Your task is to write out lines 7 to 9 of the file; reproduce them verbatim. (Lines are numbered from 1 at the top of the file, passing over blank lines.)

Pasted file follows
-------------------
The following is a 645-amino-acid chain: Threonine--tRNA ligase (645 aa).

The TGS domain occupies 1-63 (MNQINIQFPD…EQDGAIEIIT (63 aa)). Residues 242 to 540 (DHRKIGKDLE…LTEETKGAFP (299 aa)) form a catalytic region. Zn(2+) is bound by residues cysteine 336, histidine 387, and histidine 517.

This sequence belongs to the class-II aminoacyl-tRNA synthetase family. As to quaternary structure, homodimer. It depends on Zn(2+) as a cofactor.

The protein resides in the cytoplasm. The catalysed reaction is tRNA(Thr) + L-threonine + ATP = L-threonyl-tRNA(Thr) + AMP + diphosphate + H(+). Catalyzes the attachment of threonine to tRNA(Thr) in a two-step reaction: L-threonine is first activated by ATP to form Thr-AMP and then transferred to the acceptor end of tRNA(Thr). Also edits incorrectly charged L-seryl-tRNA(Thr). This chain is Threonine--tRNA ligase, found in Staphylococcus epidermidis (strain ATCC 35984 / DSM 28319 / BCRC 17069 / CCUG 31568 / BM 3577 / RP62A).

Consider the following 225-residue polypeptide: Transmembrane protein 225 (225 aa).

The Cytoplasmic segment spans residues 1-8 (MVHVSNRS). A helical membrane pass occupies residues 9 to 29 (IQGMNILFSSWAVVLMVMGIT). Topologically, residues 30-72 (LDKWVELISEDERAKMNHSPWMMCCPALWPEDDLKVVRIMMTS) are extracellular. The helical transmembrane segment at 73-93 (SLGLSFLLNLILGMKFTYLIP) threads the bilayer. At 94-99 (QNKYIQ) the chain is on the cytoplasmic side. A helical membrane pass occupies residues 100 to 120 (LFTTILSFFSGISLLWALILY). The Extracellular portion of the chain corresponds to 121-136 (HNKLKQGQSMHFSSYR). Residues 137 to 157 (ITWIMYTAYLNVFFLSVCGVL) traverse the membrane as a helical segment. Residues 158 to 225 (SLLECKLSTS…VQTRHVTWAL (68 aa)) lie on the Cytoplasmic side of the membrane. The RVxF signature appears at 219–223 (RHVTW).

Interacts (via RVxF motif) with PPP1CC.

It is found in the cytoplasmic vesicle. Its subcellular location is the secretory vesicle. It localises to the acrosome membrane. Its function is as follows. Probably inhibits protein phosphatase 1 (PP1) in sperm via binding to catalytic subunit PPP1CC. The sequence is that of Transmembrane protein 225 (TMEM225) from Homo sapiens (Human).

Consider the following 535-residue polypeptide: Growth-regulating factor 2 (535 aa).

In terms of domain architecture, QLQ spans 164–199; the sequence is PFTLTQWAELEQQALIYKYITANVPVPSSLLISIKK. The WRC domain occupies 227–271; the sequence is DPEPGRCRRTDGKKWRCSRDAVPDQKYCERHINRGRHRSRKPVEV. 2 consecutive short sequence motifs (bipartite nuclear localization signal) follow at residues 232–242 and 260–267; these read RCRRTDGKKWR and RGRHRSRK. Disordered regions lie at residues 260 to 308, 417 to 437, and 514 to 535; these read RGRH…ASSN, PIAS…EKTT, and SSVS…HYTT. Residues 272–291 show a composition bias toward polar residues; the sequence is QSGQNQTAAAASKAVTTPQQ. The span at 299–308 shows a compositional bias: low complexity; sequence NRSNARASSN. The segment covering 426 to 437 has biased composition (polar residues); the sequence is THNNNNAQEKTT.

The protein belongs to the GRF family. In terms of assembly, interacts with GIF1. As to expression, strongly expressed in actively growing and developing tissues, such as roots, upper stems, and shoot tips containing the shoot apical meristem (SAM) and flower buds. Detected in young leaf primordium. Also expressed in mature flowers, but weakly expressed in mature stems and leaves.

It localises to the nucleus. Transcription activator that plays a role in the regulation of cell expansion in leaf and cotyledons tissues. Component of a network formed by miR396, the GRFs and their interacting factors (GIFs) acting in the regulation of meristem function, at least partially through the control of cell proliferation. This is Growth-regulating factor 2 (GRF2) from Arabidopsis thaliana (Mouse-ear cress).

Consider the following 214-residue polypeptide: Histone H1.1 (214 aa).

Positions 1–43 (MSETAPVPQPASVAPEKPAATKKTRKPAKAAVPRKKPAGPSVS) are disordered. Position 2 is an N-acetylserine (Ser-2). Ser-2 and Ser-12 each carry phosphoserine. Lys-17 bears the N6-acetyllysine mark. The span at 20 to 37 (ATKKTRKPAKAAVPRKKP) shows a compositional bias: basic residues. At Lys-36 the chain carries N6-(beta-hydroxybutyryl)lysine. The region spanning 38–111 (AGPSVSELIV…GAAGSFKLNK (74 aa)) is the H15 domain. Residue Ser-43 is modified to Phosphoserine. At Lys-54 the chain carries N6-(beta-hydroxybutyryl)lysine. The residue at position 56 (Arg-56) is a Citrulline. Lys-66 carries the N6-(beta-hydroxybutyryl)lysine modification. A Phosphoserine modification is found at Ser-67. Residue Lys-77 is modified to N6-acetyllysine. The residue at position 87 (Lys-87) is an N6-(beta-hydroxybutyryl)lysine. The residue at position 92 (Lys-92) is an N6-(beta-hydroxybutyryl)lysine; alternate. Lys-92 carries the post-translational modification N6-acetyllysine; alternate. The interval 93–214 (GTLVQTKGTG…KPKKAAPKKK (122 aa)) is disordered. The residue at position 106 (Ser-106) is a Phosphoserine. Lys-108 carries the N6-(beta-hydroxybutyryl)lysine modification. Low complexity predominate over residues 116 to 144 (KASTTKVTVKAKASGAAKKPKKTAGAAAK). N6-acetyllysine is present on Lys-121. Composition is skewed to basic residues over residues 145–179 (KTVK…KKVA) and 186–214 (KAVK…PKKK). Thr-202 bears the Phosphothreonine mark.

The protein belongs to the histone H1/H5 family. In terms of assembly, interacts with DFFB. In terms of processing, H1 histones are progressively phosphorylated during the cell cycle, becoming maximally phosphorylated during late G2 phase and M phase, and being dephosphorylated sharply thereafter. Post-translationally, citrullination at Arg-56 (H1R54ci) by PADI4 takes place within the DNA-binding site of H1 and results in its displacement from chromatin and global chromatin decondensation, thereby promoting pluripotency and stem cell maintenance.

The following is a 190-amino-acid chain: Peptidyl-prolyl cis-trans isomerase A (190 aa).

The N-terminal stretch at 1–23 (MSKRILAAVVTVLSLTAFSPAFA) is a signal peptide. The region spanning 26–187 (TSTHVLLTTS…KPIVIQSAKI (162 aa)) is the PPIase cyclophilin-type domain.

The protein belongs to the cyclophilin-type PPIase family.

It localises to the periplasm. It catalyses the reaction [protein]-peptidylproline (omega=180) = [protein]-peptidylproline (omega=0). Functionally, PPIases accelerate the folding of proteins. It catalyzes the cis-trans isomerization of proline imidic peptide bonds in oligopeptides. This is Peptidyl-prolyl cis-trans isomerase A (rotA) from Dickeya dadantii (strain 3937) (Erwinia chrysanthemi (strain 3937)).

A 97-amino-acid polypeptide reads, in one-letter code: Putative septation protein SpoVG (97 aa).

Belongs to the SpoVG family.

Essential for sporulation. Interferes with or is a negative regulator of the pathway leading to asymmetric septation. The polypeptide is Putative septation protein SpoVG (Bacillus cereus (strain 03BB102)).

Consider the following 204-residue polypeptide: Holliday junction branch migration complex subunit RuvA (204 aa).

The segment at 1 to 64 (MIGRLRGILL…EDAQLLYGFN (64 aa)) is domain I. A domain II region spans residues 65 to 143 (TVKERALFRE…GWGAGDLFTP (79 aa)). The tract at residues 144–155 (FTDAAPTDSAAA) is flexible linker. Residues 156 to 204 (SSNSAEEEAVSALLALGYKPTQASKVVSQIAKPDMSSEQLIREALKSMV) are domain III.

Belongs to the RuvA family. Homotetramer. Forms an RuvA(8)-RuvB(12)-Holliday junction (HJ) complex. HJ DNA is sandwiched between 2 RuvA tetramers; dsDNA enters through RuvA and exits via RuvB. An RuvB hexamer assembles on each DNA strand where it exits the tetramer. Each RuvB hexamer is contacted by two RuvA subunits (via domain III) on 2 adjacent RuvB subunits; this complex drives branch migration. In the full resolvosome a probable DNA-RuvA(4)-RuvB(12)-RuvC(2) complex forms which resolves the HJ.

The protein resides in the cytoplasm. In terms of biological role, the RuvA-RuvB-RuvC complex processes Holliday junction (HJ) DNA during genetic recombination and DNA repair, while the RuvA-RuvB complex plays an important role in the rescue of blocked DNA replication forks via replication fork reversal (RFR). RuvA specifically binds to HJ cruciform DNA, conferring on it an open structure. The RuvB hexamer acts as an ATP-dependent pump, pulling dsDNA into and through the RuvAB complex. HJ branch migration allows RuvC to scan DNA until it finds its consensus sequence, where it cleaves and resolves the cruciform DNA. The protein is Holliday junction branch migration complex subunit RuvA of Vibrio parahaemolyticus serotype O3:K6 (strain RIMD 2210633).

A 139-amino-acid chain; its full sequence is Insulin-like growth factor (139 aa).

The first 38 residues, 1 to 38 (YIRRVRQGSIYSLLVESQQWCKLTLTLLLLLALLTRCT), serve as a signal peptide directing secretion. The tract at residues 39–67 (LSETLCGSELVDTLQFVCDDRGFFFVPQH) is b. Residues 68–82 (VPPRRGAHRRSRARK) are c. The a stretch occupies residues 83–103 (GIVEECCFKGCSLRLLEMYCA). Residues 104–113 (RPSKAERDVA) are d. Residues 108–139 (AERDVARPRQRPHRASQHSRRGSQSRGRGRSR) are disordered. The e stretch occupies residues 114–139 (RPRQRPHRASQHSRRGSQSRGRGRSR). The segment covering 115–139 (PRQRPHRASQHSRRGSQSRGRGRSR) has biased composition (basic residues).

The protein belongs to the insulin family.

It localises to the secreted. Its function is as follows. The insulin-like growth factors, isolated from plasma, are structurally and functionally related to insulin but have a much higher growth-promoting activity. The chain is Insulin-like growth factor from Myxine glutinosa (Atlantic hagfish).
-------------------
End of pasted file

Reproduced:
Interacts (via RVxF motif) with PPP1CC.

It is found in the cytoplasmic vesicle. Its subcellular location is the secretory vesicle. It localises to the acrosome membrane. Its function is as follows. Probably inhibits protein phosphatase 1 (PP1) in sperm via binding to catalytic subunit PPP1CC. The sequence is that of Transmembrane protein 225 (TMEM225) from Homo sapiens (Human).

Consider the following 535-residue polypeptide: Growth-regulating factor 2 (535 aa).